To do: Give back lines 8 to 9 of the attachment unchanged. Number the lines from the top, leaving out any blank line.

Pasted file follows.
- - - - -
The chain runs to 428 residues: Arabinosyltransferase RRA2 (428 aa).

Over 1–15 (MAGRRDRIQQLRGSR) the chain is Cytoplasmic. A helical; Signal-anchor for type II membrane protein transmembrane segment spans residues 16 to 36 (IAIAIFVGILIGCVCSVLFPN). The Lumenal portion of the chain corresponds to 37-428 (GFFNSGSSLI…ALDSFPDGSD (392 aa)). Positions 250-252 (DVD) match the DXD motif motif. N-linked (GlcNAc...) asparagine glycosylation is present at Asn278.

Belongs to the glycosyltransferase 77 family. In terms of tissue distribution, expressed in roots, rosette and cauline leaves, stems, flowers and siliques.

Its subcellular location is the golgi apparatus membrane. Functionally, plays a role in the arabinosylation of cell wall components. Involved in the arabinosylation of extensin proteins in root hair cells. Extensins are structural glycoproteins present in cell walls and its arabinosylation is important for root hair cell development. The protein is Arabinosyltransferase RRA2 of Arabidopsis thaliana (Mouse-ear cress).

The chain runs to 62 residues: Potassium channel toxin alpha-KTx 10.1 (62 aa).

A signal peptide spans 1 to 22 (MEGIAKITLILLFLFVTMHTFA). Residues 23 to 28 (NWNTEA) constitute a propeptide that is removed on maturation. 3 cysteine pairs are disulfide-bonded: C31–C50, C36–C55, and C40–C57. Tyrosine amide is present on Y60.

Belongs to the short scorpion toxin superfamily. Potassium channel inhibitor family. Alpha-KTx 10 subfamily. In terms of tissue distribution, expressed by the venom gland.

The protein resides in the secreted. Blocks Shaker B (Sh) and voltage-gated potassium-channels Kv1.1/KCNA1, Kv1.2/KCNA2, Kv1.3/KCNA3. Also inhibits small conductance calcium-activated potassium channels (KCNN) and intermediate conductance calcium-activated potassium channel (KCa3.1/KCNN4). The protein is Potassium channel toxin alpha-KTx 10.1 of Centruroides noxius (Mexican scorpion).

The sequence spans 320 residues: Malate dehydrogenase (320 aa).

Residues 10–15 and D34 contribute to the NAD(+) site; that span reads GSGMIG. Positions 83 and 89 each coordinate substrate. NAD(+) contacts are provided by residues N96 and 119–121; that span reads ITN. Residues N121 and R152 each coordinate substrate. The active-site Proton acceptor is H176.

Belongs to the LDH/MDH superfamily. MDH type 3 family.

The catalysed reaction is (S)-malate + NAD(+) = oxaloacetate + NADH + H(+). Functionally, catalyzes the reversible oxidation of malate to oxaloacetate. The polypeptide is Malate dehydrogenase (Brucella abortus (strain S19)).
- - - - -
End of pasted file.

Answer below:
The protein resides in the secreted. Blocks Shaker B (Sh) and voltage-gated potassium-channels Kv1.1/KCNA1, Kv1.2/KCNA2, Kv1.3/KCNA3. Also inhibits small conductance calcium-activated potassium channels (KCNN) and intermediate conductance calcium-activated potassium channel (KCa3.1/KCNN4). The protein is Potassium channel toxin alpha-KTx 10.1 of Centruroides noxius (Mexican scorpion).

The sequence spans 320 residues: Malate dehydrogenase (320 aa).